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Student-built Predictive AI Models Succeed at Innovation Competition

Posted 30th September 2019

A team of CMU Australia students have built AI predictive models for forecasting future temperatures to improve grape quality and assess pollution from a single photograph.

Their work has taken out a top place in a recent Adelaide innovation competition.

Nitish Bajaj, Simeone Freeman, Sijia Peng, Freedierick Claud and Joyce Gatchalian teamed up to build the predictive models using Runlinc, a rapid Wi-Fi web-based programming environment using IoT, machine learning and AI.

The Masters students worked on the models as part of their e-Business and Technology Management class with Professor Riaz Esmailzadeh and were encouraged to showcase the projects in the Royal Adelaide Show Innovation Competition by their project host Miroslav Kostecki from elabtronics and STEMSEL Foundation.

The predictive weather/temperature model is designed to predict future consumption based on predicted temperatures. This information is then fed into a fully-automated procurement and inventory management and ordering system.

When coupled with Runlinc powered moisture sensors, the predictive weather/temperature model can also be used to improve the quality of grapes by ensuring the correct water levels are applied to the crop at the right time. Not only does this result in good resource management and cost saving, it ultimately improves the quality of the wines by producing higher quality grapes.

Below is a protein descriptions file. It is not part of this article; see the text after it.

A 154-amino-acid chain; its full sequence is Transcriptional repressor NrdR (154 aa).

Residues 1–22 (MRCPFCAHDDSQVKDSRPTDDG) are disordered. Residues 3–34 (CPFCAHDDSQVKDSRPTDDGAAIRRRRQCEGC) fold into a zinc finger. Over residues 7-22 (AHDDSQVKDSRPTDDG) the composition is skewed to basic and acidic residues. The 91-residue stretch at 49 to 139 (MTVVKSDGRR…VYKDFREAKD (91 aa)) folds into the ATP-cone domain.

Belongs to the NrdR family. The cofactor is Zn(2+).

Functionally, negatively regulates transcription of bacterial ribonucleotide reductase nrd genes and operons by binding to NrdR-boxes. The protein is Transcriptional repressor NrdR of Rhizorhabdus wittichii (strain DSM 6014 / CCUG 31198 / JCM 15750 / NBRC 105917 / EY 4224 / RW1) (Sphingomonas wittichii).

The students’ air quality reporting system used AI and machine learning to train an algorithm that can assess the level of CO2 and other bad pollutants in the environment from a single photograph.

The system enables people living in highly polluted cities to make informed decisions about going out in high pollution days. Which is particularly important for people who suffer from allergies and asthma.

Over 20 international teams competed in the Innovation Competition with Nitish, Simeone, Sijia, Freedierick and Joyce taking out a commendable second place.

CMU Australia students Simeone Freeman and Nitish Bajaj on stage with competition judges during award ceremony.

The Innovation Competition was hosted by Royal Adelaide Show which showcases South Australia’s horticultural and agricultural sectors. Competitors were required to design and build products and services focusing on community-building and environmental management.

Digital STEMSEL Foundation (Science Technology Engineering Maths Social Enterprise Learning) was founded in Adelaide. It is a not-for-profit organization run by university students from fields of engineering and business and is dedicated to teaching the next generation about building blocks of modern economy, ie microchip applications and programming, with strong emphasis on Social Enterprise Learning.

Nitish, Simeone, Sijia, Freedierick and Joyce are Master of Science students at Carnegie Mellon University Australia studying information technology management.

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